Topically there are many beneficial oils that can help improve cellular health (for specifics read this article) however, the fats we eat will also have a huge impact. More from Jenny: Coconut oil is a saturated fat (it’s true – not all saturated fats are bad but that is a topic for another blog) that is made up of medium chain fatty acids (MCFA’s). The MCFA’s in coconut oil possess incredible health giving properties. They provide natural anti-bacterial, anti-fungal, ant-viral and detox benefits. Coconut oil is cleansing, nourishing and helps with the body’s absorption of vitamin E and omega 3’s, which further enhances its beautifying effects.
Coconut oil reverses the free radical tissue-damaging process by displacing the rancid, pro-inflammatory oils from the tissues and providing fat-soluble vitamins, minerals and super nutrition factors directly to the damaged tissue.
In his book The Coconut Oil Miracle, Bruce Fife, ND, details: “Studies show that dry skin contains a higher content of unsaturated fatty acids (60%) compared to normal skin (49%). The best oil to use is one that doesn’t create free radicals. Saturated fat fits that requirement.”
For those with dry and dehydrated skin, the protection that good fat affords is critical for skin recovery. Taking up to 4 teaspoons of coconut oil per day it wont take very long to start seeing the major benefits that coconut oil will have on your health and the way that you look and feel.Twitter It!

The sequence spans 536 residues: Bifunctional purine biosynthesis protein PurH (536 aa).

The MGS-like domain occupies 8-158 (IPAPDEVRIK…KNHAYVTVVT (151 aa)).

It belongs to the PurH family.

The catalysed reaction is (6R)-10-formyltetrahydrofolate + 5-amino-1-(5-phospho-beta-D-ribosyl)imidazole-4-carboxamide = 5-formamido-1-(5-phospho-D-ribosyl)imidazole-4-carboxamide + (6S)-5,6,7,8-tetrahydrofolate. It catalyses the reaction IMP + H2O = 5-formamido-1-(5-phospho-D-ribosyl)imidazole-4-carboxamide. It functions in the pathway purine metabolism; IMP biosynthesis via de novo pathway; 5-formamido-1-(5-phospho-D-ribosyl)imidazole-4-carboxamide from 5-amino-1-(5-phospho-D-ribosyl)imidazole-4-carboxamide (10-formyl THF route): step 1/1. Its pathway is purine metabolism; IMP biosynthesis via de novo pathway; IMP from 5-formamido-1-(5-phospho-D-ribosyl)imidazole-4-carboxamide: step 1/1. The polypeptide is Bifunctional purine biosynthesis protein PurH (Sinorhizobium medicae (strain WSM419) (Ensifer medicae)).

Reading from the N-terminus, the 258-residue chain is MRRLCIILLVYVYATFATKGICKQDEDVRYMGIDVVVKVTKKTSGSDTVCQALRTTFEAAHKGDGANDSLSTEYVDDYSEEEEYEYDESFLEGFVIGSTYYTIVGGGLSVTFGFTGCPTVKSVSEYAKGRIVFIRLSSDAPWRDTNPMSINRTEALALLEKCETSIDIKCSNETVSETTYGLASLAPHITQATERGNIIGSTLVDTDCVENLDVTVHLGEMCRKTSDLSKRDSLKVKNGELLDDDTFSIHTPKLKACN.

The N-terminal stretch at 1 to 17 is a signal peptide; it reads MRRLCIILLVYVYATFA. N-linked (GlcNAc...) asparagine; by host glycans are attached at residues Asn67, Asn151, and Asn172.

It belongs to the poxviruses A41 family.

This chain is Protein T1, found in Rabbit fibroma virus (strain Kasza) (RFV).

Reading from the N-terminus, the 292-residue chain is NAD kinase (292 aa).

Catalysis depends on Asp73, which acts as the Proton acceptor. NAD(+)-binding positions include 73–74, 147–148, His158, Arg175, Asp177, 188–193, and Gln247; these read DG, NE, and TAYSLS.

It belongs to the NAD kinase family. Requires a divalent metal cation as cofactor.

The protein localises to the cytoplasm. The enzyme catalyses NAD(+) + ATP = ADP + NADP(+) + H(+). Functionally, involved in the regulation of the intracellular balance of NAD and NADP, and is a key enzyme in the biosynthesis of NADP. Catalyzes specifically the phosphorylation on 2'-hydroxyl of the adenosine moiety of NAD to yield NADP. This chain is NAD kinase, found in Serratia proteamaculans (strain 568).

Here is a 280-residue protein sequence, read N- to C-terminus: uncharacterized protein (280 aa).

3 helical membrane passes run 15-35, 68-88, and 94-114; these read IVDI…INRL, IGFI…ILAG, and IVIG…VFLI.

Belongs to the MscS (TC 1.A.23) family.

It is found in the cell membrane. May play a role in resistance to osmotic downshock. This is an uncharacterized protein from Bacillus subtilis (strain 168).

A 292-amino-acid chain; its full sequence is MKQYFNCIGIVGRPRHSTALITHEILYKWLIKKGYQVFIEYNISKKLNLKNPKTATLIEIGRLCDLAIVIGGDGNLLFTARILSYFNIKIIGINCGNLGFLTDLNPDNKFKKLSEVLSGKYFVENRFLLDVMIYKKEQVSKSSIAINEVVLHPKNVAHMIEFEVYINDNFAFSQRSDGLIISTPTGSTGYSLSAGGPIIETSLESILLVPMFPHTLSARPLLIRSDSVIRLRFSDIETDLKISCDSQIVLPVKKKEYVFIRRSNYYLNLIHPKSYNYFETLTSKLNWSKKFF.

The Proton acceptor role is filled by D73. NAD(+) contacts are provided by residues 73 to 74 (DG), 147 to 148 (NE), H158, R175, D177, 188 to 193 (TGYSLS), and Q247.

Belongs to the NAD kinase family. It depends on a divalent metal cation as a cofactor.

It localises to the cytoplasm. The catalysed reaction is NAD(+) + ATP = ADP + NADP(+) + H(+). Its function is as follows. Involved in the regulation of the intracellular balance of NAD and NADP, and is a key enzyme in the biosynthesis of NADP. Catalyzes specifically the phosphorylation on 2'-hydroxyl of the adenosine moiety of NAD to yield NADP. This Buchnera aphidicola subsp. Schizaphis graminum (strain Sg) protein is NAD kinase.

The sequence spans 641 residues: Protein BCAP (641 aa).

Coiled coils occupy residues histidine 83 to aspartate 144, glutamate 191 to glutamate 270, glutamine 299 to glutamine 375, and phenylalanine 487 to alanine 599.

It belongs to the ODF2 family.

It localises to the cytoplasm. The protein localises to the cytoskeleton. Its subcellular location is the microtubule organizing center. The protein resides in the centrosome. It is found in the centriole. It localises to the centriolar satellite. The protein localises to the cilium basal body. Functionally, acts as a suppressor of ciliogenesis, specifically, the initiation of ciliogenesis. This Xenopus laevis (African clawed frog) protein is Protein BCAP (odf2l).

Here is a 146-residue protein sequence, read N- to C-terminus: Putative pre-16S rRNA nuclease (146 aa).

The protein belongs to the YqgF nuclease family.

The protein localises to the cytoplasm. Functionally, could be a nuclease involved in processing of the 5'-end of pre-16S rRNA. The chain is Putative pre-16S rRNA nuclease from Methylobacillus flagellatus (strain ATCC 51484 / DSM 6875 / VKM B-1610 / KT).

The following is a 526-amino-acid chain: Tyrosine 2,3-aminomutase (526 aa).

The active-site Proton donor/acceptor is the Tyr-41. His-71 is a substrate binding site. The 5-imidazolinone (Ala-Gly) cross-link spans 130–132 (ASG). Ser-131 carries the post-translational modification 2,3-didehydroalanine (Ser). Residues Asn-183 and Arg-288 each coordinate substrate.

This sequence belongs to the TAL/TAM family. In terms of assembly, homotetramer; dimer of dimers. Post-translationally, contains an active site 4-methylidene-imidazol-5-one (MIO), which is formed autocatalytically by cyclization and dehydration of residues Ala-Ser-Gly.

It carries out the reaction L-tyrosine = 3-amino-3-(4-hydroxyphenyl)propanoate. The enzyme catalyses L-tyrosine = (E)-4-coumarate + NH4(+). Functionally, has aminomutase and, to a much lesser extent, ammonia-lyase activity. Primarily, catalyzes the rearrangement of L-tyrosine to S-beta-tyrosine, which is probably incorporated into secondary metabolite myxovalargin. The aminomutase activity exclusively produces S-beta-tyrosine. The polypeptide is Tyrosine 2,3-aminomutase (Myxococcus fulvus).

As you may have read in a previous blog I have had an ambivalent relationship with coconut oil – that was until I found Coconut Magic. However, despite liking the taste (or lack thereof) of Coconut Magic Oil, I still hadn’t really found the motivation to take it regularly…until now. I went to the Coconut Magic site and was doing a bit of reading and came across a video blog that Jenni from Coconut Magic did about the benefits of coconut oil which includes teeth whitening. Now this peaked my interest. I may just have to take up the challenge…and I would love to hear of any experiences of teeth whitening or oil pulling (see video for more info on this) – please comment if you have given either of these a go using coconut oil.